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Failure and Blame: Learn to Avoid Project Failure | Video

Failure and Blame: Learn to Avoid Project Failure

Project Failure is one of the favorite topics for project managers. From pub conversations to the outrageously-priced Standish Report, we love to discuss and read about failed projects.

This video is safe for viewing in the workplace.

This is learning, so, sit back and enjoy

Failures of the Past

We think that, by learning about them, we can avoid repeating the errors of the past. But perhaps Hegel was right:

‘History teaches us that mankind learns nothing from history.’

I am never one to be fatalistic

Accepting we can do nothing is not in my nature. And I don’t believe it is in the nature of any true Project Manager. We take on big, complex, risky endeavors. And we do so with the confidence we can deliver.

So, I choose to learn about the causes of failure.

Failure is not the same as blame

Regular readers of my articles will recognize one of my favorite quotes. It comes from the movie, Papillon. The character, Leon Dega (played by Dustin Hoffman) says:

‘Blame is for God and small children’

Blame is for God and Small Children
Blame is for God and Small Children

Resorting to blame when your project goes badly is immature. Childish.

  • It’s not my fault
  • It’s the team
  • I didn’t have enough time
  • or budget
  • My stakeholders got in the way
  • My sponsor was out of control
  • I didn’t have the training
  • It was just bad luck

Stop!

The truth is, those are all excuses. Each one can be addressed by one thing: good project management.

And I don’t mean the ‘I have the certificate to prove it’ type of good project management. I mean practicing the craft of project management well. That, by the way, is why my project management courses are designed as they are: to focus on day-to-day delivery skills.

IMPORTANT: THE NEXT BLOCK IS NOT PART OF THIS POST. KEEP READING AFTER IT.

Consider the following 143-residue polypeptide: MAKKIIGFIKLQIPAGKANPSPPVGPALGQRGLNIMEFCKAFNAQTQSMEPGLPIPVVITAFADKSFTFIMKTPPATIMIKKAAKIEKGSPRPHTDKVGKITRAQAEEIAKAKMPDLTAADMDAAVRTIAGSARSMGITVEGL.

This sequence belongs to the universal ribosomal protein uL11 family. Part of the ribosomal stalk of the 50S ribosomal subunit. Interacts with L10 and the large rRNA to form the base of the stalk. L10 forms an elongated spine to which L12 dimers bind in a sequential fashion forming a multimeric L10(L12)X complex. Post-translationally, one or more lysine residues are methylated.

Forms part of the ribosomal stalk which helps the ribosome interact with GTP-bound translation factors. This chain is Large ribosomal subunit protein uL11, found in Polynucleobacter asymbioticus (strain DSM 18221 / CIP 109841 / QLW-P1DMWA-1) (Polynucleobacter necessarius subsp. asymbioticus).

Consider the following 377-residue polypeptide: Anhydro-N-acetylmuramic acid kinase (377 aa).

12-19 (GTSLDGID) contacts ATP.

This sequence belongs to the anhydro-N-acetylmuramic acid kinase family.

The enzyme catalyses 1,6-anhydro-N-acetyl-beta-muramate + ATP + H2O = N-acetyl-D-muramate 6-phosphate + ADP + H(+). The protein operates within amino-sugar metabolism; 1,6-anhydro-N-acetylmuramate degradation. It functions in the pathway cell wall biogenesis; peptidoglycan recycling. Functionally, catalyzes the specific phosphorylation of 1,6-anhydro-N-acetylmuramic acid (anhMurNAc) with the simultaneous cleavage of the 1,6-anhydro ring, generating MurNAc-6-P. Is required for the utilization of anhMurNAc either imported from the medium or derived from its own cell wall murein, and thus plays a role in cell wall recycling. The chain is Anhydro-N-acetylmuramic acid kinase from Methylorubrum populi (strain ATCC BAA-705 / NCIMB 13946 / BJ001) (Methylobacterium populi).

So, stop blaming and start learning

I have made a detailed study of the causes of Project Failure. And I have published my work for you in a short video course (16 videos / 100 minutes), called How to Avoid Project FailureTake a look at the details and apply Coupon Code HAPF20YOUTUBE  at checkout to get 20% off. 

Success Bundle: Project Definition Kit & How to Avoid Project Failure

Or, use coupon SUCCESS20YOUTUBE for 20% off our Project Success Bundle that combines How to Avoid Project Failure with our Project Definition Kit. 

In How to Avoid Project Failure, I identify:

  1. 10 Points of Project Failure 
    …which will alert you to where you need to focus your attention. So you can be seen as a strategically-minded Project Manager.
  2. 61 Primary Reasons for Project Failure 
    …that will alert you to specific actions you can set up and take. So you can take preventative actions to stay in control of your project.
  3. Over 100 Sources of Project Risk 
    …that will help you jump-start your risk identification process and reduce workload. So you can start your project efficiently and effectively with a solid risk register.

Carefully curated video recommendations for you:


What Kit does a Project Manager Need?

I asked Project Managers in a couple of forums what material things you need to have, to do your job as a Project Manager. They responded magnificently. I compiled their answers into a Kit list. I added my own. 

Check out the Kit a Project Manager needs

Note that the links are affiliated.

Learn Still More

For more great Project Management videos, please subscribe to the OnlinePMCourses YouTube channel.

If you want basic Management Courses – free training hosted on YouTube, with 2 new management lessons a week, check out our sister channel, Management Courses.

For more of our Project Management videos in themed collections, join our Free Academy of Project Management.

For more of our videos in themed collections, join our Free Academy of Project Management

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About the Author Mike Clayton

Dr Mike Clayton is one of the most successful and in-demand project management trainers in the UK. He is author of 14 best-selling books, including four about project management. He is also a prolific blogger and contributor to ProjectManager.com and Project, the journal of the Association for Project Management. Between 1990 and 2002, Mike was a successful project manager, leading large project teams and delivering complex projects. In 2016, Mike launched OnlinePMCourses.

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